I was in second grade the first time I had a chance to witness to someone. We were in class, and though I forget exactly what we were doing in class, I remember being called out to talk to someone. To this day, I don’t know why I was called out of class. If there was a problem with students, it was my understanding that teachers or aides were supposed to handle it, not other students.

I was led into a different room. It wasn’t exactly a classroom, but more of a room where kids with disabilities were taken when they were being disruptive. Sitting in the room at a table was a classmate of mine, David. I noticed he seemed worried, possibly scared. Immediately I knew something was weird: a student was scared and worried, and they wanted another student to talk to them? It was strange.

I sat down across from him, and the aide said to David, “Tell him what you told me.”

David started to tell his story. He talked about how his family wasn’t really together, because his parents both worked multiple jobs. He told me that when he went home after school, he was the only one there. His parents worked until six or seven at night, so from the time school got out at three until his parents came home, he was alone. I guess he only brought it up because, a few days before, there was a massive thunderstorm, and being home alone throughout the storm scared him to the point where it was affecting his school work.

He finished by saying that he just needed a friend to talk to, which was interesting to me, because I didn’t really consider him a friend. Sure, we were classmates, and sure we sometimes played together during recess. But to be considered a friend was a huge responsibility, because now the pressure was on to say something reassuring.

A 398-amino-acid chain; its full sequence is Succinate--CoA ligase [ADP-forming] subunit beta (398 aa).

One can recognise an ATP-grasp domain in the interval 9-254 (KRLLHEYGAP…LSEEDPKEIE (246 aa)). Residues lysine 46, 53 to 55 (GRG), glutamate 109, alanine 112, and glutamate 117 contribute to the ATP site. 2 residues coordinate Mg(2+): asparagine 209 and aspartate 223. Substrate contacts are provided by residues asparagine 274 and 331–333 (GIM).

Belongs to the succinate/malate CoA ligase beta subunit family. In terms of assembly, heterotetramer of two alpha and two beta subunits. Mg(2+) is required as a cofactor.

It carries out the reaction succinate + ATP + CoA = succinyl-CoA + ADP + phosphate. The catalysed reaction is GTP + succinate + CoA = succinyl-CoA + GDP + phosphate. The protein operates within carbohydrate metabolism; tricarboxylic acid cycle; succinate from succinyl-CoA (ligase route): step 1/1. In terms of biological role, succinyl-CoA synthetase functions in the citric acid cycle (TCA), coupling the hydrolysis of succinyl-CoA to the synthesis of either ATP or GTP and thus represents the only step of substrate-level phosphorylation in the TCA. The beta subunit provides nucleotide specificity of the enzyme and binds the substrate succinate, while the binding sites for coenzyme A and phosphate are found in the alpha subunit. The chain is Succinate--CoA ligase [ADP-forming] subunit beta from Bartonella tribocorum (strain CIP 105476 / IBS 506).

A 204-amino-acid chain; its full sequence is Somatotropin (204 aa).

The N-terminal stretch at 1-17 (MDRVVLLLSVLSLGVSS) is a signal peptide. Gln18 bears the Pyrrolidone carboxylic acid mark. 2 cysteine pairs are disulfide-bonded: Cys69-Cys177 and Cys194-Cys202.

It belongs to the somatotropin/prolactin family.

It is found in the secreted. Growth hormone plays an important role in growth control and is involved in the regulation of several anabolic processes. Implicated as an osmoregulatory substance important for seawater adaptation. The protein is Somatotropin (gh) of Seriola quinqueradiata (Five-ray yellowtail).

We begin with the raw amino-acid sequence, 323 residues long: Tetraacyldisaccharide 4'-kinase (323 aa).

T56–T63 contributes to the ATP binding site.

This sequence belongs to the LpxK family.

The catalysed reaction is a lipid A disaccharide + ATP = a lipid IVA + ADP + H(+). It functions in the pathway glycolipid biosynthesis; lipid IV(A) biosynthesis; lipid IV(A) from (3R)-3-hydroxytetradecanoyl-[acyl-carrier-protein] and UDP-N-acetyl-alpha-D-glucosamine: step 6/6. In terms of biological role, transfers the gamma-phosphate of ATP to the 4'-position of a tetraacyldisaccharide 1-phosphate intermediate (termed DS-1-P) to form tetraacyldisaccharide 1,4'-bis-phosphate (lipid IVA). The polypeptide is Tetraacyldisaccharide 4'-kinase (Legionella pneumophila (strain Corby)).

I don’t know why, but I started by saying, “You know, you were never really alone in your house that night.”

“I wasn’t?” he asked.

“Of course not,” I said. “Jesus was there with you.”

The words poured out of me. Today, I can’t remember what I said, but I can assume it was something along the lines of Jesus is always with us, and is especially close when times are rough. Whatever it was I said, it obviously worked, because I remember David smiling, tears starting to roll down his face. He thanked me for helping him out, and we both walked back to class.

I remember feeling different that day. Not happier, or sadder, or anything like that. Just different. I felt inspired, like I had done something beyond myself. It felt good.

I don’t know where David is now, but wherever he is, I hope he keeps our experience in his heart, and I wish him the best of luck.

If you have a story of a time when you witnessed the Gospel of Christ, or were given an opportunity to share the Gospel with others, we’d love to hear about it! Find submission information here. Stories that are heartwarming, inspirational, and interesting will be posted here. For more information or questions, email

What is a Christian?

Posted in religion with tags , , , , , , on April 14, 2010 by Kyle Fleming

Christianity gets a bad rap. Most world religions do, but for some reason, especially in America, Christians are the loudest complainers.